Tomb Raider – or, as it more accurately might be called, QTEs and Shooting From Behind Waist-High Walls – is not a game about raiding tombs. Indeed, there is only one tomb you “raid” to any meaningful extent as part of the story, and then only at the very end. If you were hoping for a large number of platforming puzzles and overcoming ancient traps and suchlike, you’re going to be disappointed – that is not even remotely what this game is about.
Tomb Raider is, instead, a cinematic action game. Where the game excels is in movie-like action sequences – bits where you run through a burning building and fight your way out, or run across a disintegrating bridge, or maneuver around a boat which is being shot apart around you. It is in these scenes that the game excels and feels exciting, as Lara Croft makes her way through the environment.
Sadly, this game offers very little else that excels.
The game is ostensibly a “how Lara Croft became who she is” story, but at that, it actually doesn’t do a very good job at all. The biggest problem – which I’m afraid is kind of crucial – is that the game does a rather poor job of doing exactly that. Lara Croft apparently learned how to do many things before this game even started, as in the tutorial sections towards the beginning, she constantly refers back to things she learned from other characters. As such, this is really the first time she used those skills.
Beyond that, I don’t know who Lara Croft is by the end of the game. She is, frankly, a generic power-fantasy action hero who is kind of whiny about it. When she kills a bad guy for the first time, she freaks out a bit and cries – but this is an event which has zero meaningful emotional impact on the audience. The problem is, we’ve all killed bad guys in video games before, and this particular rendition thereof is not particularly remarkable. Worse, Lara Croft herself is a certified badass – perhaps not at the beginning of the game, but by reputation, we know that Lara Croft is one of gaming’s Big Heroes. And indeed, throughout the rest of the game, Lara Croft kills many hundreds of bad guys, with pretty much zero impact.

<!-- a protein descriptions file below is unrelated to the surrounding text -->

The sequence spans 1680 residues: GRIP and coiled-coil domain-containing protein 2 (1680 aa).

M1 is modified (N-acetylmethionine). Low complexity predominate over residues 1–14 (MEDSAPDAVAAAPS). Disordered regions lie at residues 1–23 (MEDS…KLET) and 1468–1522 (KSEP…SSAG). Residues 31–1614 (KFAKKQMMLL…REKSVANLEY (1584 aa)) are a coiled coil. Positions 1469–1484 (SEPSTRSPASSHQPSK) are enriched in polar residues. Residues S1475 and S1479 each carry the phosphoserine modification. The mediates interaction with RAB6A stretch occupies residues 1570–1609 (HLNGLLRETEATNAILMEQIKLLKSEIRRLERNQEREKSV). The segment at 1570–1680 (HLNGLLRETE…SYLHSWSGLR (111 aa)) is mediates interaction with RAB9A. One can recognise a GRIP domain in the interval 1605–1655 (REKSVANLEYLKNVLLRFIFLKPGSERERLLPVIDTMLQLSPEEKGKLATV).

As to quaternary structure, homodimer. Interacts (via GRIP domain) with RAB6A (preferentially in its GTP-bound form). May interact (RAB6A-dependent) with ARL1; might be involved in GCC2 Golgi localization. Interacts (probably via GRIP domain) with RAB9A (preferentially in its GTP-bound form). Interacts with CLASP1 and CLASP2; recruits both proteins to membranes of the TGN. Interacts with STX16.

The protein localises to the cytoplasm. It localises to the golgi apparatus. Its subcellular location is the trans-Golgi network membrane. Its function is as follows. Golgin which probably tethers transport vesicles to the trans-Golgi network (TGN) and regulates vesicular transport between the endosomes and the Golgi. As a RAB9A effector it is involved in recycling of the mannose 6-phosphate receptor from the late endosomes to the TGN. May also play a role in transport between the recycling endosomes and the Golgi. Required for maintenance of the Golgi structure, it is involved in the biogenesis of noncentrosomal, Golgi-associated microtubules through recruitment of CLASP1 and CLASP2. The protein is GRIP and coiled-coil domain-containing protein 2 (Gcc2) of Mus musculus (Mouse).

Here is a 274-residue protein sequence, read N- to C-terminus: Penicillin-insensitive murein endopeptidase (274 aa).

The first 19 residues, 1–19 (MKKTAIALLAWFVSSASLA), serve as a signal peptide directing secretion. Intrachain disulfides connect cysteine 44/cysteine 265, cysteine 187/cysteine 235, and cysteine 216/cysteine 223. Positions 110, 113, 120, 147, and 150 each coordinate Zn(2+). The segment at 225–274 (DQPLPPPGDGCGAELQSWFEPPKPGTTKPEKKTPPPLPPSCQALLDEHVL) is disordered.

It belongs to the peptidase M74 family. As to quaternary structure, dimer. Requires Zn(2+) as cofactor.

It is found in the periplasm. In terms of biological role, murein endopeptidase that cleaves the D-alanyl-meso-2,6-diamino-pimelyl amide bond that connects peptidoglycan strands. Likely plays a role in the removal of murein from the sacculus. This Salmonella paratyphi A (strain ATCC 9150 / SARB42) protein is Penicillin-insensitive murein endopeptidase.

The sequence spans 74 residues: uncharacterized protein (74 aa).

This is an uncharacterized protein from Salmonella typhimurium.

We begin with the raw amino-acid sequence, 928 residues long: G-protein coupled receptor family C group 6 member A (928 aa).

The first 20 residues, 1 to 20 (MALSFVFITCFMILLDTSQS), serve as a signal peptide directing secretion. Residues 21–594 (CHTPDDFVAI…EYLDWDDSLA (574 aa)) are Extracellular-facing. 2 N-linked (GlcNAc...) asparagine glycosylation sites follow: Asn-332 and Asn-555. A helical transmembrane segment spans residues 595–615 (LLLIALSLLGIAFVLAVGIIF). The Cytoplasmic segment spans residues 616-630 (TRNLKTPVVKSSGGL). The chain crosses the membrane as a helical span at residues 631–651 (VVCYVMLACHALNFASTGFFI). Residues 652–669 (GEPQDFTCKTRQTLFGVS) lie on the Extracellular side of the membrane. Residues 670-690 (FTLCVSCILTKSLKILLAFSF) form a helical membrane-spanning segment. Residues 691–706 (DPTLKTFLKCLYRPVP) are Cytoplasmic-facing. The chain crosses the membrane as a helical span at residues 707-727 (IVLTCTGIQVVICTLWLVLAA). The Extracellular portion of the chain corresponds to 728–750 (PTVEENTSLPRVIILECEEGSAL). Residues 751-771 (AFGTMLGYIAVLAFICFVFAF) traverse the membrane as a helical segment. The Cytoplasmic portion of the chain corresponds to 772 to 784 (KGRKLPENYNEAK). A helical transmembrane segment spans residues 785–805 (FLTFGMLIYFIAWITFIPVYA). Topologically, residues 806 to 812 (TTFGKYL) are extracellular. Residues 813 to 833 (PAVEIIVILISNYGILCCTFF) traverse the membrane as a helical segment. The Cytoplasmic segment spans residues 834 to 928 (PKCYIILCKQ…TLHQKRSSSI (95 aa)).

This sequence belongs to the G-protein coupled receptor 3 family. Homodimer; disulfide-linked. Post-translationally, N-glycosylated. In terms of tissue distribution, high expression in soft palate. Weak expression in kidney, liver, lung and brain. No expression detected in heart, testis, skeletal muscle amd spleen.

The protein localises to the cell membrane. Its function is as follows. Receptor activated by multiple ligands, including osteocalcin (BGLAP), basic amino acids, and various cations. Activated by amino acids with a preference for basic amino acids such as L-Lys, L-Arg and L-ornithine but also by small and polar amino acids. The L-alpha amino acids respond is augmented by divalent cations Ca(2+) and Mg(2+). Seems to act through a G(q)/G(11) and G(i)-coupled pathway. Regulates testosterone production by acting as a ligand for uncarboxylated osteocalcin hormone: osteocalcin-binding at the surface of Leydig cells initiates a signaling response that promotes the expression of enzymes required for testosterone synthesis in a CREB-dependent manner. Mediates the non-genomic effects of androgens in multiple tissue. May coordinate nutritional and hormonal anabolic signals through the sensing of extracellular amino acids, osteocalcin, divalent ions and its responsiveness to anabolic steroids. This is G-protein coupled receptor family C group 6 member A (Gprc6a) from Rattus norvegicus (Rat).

As such, the game is already undermining the idea that taking a life is a big deal here at all – mechanically, it isn’t, players have already done all this before, Lara Croft herself is reputationally someone who kills lots of people, and in the game she kills hundreds of people.
She is scared for much of the game, until she resolves herself at the end, but this is simply not communicated mechanically – you feel powerful as you slaughter your way through hundreds of bad guys. When she starts shaking in the cutscenes after having escaped death and gone through numerous ridiculous movie setpieces, it just doesn’t sell itself to the audience at all emotionally.
This results in a sharp disconnect between the audience and the character, and indeed, between the character in cutscenes and the character outside of cutscenes, as she is actually played. It just doesn’t work.
And this means that the entire story falls flat on its face.
The plot itself is a mess – numerous characters come in and out of the story, but the reality is that there is just no reason to care. There are at least two characters who are introduced to you and then killed off a scene later, negating any possible emotional impact their deaths might have had. The only good guy character who spends any significant amount of time with the player through much of the story is Roth, but his presence, too, is too ephemeral for the player to care about what happens to him, and his eventual fate is not something that the player feels in any way responsible for.